So, how does Murder, She Wrote fit into a history class? The answer is – perfectly! We start with the basics in my history class… fact, opinion, inference, and corroboration. We could go through a boring PowerPoint in that first week defining all of those terms, do a formative assessment where I can see if they understand the difference, blah, blah, blah… that’s not my style. I want these kids to get into the mindset of history, have fun while they’re at school, and do activities that will trick them into learning. Angela Lansbury comes through with Murder, She Wrote and never lets me down.
So, many years ago I thought, how can I make this… not boring. It just so happened my daughters were little… watching Beauty and the Beast… and I heard the voice of Mrs. Potts. I was like, “Oh my gosh… I know that voice, but how? It’s the Murder, She Wrote lady!” This was way before Netflix, Hulu, Amazon Prime and YouTube. I went to the public library… sure enough… they had the whole series. I knew I needed to give it a try.
I went to work that Saturday and put the video in… took pictures of all the characters… and the rest, as they say, is history. It honestly wouldn’t matter which episode you use. If you want to use the one from this example.... it is called Coal Miner's Slaughter. I've used many different ones over the years, but this is a surefire hit. Murder, She Wrote is available on Amazon Prime. I, of course, recommend viewing the episode before you use it so you know when to stop.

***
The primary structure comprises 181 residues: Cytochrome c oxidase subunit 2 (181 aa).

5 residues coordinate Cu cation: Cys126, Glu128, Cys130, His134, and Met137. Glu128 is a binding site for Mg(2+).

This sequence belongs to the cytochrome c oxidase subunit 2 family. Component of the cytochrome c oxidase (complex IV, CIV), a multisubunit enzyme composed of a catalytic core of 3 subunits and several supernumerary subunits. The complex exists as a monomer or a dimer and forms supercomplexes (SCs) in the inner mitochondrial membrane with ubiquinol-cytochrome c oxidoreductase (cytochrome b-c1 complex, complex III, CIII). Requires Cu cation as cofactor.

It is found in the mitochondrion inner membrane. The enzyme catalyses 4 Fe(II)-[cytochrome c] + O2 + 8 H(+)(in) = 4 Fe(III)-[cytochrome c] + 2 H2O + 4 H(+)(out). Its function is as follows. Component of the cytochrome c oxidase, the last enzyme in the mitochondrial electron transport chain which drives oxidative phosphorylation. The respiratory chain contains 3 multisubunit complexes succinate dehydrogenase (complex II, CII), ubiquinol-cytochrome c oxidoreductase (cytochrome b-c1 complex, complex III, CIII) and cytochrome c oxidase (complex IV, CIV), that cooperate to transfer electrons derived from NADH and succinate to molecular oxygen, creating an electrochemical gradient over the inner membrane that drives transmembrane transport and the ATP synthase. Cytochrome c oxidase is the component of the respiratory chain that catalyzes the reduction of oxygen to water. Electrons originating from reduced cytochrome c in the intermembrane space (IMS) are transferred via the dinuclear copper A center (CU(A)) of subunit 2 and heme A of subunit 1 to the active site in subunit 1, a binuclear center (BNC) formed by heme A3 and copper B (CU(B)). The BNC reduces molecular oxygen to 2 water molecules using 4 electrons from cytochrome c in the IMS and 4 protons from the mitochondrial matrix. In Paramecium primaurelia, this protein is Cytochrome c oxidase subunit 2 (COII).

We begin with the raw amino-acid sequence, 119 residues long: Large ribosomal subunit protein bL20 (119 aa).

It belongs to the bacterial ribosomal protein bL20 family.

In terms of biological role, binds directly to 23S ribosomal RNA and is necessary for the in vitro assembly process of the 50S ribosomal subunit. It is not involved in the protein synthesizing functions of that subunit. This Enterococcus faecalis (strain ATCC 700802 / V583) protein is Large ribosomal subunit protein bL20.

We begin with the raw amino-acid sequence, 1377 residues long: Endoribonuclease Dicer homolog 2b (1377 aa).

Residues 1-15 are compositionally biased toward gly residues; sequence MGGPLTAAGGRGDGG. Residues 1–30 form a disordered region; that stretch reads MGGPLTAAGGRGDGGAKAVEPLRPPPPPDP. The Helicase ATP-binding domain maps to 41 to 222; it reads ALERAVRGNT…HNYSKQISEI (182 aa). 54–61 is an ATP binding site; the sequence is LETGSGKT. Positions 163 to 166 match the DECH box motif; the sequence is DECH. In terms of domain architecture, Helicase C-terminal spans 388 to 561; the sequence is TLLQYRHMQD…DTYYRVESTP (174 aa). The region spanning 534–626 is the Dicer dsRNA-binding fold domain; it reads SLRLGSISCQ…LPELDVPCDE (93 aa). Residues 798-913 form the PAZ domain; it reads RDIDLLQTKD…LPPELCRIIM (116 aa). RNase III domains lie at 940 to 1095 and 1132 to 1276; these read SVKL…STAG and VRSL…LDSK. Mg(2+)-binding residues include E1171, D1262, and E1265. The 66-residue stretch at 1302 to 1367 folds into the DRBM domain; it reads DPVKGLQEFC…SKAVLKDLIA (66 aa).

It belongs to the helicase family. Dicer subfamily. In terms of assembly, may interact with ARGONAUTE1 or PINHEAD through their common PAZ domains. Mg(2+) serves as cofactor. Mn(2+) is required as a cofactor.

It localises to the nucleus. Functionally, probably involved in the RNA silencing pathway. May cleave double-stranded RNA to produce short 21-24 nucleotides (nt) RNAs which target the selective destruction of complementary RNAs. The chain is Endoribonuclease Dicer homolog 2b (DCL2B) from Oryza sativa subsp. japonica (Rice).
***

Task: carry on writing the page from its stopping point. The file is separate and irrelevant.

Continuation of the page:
If you use Coal Miner's Slaughter... I stop at 16.51 for Inference #1 (then you can burn through the advertisements with the projector and sound off). This is where you'll ask students to share their facts, opinions, and inferences. I then stop again at 33.04 for Inference #2... and ask for facts, opinions, and inferences. Finally, I stop again at 41:35 (this is critical! When the phone line is cut...STOP!) This is where students make inference #3 and I ask questions using the same tactics as before. It's fun to say, "OK, well...let's finish this tomorrow" and you'll hear a "NOOOOOO!!!" in unison, which is always fun.
Once they learn who did it there's a lot of fun conversations in class. I promise you, no matter what you do for the rest of the year... you can always refer back to this lesson and the terms fact, opinion, inference, and corroboration. This is the sheet I give students. You can make the same for yourself by just playing whichever episode you'd like to use and take pictures of each character.
It really is a lot of fun and a great way to get the kids involved right away!
Matt @ Surviving Social Studies
Don't forget to keep your students safe by having them come up one at a time for help this year! Works like a charm! Just click on the image.
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